It's only for spinach and iceberg lettuce — sorry, romaine — but the U.S. Food and Drug Administration will allow the use of irradiation on those leafy foods in an attempt to kill potentially deadly pathogens like E. coli and salmonella.
In a letter dated Aug. 19, the FDA said in essence that it found irradiation of those two items safe.
The action follows a petition made eight years ago by the National Food Processors Association (now part of the Grocery Manufacturers Association) to allow irradiation on a variety of foodstuffs, a practice that had already gained a level of acceptance in Europe and that had been OK'd for fresh or frozen red meat and for spices in the U.S.
With bureaucracy speeding along at its traditional glacial pace, last year the grocers amended their petition to cover only spinach and iceberg lettuce, an amendment that followed devastating disease outbreaks linked to those vegetables.
The first issue of Miller-McCune magazine suggested irradiation as one path to safer food in the country in the wake of industry and government response to the E. coli outbreak of 2006, in which tainted spinach sickened more than 200 people and killed three. In April, we noted that new studies suggested that irradiation, could kill pathogens that are beyond the reach of conventional chemical sanitizers.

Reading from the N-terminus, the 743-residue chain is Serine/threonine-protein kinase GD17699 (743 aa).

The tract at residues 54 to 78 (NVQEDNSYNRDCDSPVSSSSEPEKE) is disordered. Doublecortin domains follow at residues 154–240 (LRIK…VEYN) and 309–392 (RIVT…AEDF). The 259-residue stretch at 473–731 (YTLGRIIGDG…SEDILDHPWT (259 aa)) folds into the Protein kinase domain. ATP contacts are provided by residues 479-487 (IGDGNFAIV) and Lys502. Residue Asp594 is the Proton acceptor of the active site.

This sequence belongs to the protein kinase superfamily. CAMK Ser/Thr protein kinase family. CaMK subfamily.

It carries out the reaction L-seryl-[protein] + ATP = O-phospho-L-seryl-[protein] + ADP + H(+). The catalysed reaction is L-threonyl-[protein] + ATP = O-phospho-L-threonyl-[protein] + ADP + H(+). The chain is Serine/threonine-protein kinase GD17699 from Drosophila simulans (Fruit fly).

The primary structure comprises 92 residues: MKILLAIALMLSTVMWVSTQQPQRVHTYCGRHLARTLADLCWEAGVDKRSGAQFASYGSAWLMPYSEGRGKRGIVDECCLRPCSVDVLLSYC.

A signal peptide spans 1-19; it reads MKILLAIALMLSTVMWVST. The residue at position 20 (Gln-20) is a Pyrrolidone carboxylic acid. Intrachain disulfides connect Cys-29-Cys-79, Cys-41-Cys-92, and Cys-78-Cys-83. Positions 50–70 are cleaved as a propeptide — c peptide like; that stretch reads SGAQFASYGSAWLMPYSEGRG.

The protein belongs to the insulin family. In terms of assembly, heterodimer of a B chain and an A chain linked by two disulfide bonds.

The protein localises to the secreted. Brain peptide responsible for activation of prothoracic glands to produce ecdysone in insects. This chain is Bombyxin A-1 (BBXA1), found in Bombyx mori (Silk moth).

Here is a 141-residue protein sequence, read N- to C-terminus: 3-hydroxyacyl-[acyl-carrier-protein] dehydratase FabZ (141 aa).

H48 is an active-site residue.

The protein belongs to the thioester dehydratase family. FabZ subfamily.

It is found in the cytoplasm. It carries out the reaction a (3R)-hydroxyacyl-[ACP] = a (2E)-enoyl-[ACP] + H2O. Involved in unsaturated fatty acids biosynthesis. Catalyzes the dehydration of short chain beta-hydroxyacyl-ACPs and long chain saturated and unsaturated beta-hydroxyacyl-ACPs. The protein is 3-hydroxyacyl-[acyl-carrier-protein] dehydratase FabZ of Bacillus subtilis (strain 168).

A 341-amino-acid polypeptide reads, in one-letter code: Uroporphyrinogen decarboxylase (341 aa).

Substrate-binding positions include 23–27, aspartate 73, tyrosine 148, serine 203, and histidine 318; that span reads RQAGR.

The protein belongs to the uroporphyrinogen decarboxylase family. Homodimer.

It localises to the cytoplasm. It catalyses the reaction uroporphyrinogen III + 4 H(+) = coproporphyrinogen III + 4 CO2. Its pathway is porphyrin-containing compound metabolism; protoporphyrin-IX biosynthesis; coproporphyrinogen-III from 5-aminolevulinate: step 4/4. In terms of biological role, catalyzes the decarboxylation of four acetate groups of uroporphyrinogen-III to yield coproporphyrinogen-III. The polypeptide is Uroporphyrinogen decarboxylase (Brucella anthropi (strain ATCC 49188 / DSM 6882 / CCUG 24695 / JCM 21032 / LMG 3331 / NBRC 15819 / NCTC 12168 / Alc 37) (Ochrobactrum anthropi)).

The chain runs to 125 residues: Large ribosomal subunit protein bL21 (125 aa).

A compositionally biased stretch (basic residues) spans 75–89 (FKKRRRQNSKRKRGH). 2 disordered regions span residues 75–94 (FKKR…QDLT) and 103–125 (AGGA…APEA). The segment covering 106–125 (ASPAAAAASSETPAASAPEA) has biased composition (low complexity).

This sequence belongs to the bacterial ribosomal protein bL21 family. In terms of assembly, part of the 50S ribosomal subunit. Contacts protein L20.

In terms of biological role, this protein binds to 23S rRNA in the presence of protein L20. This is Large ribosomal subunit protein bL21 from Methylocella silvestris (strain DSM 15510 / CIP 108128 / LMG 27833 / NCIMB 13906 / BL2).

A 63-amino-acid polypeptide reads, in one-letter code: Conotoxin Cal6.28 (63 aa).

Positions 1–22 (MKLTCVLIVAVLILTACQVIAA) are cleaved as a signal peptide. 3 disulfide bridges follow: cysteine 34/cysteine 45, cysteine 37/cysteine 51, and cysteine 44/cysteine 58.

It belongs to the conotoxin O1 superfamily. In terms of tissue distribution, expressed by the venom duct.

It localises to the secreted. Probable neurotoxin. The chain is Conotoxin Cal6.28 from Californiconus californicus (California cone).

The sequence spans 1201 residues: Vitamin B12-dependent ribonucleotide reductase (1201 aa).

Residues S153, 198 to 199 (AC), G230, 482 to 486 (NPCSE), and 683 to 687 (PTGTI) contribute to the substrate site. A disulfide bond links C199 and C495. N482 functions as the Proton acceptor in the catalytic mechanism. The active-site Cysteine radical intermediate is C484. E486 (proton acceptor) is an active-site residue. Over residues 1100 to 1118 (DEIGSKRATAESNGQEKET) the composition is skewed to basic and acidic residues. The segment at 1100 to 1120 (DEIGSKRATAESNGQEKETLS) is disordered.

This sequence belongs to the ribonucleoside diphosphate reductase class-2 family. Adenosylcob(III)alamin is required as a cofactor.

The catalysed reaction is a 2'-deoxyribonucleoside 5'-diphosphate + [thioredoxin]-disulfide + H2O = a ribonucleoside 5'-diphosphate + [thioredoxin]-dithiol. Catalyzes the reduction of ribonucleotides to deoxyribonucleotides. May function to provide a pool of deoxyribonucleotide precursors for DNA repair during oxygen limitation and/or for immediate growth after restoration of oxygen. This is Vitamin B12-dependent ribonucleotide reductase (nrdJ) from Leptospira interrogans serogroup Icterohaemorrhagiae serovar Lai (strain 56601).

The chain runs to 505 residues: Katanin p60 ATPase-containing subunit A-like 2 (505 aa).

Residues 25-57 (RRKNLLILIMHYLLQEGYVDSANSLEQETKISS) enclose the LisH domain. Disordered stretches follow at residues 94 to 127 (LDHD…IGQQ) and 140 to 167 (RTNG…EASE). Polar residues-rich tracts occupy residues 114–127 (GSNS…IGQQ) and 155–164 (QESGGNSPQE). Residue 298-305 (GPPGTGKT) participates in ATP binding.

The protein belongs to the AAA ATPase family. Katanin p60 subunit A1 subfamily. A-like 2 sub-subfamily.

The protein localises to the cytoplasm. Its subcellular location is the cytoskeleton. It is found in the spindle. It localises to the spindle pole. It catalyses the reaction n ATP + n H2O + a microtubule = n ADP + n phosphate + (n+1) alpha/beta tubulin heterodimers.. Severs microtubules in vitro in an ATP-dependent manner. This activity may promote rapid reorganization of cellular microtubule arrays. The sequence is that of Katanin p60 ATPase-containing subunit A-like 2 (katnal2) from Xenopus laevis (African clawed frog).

But, surprise! Shooting nuclear energy at food has its opponents, like Wenonah Hauter, the executive director of Food & Water Watch. When her book, Zapped! Irradiation and the Death of Food, came out in June, Hauter wrote in the preface, "While the public is being sold on irradiation as a solution to the growing crisis of foodborne illness, this technology is used to satisfy the food industry's ever-growing craving to cut costs and increase profits. However, irradiation does virtually nothing to actually improve food quality.
"Irradiating dirty meat doesn't make it clean. Whenever there's a food poisoning outbreak, we hear about irradiation. But irradiation is a bad idea for meat and completely impractical for vegetables such as lettuce, spinach or tomatoes."
Meanwhile, the FDA is continuing to process a request for irradiation on other foodstuffs, including "preprocessed meat and poultry; raw and pre-processed vegetables, fruits and other agricultural products of plant origin; certain multi-ingredient food products containing cooked or uncooked meat or poultry."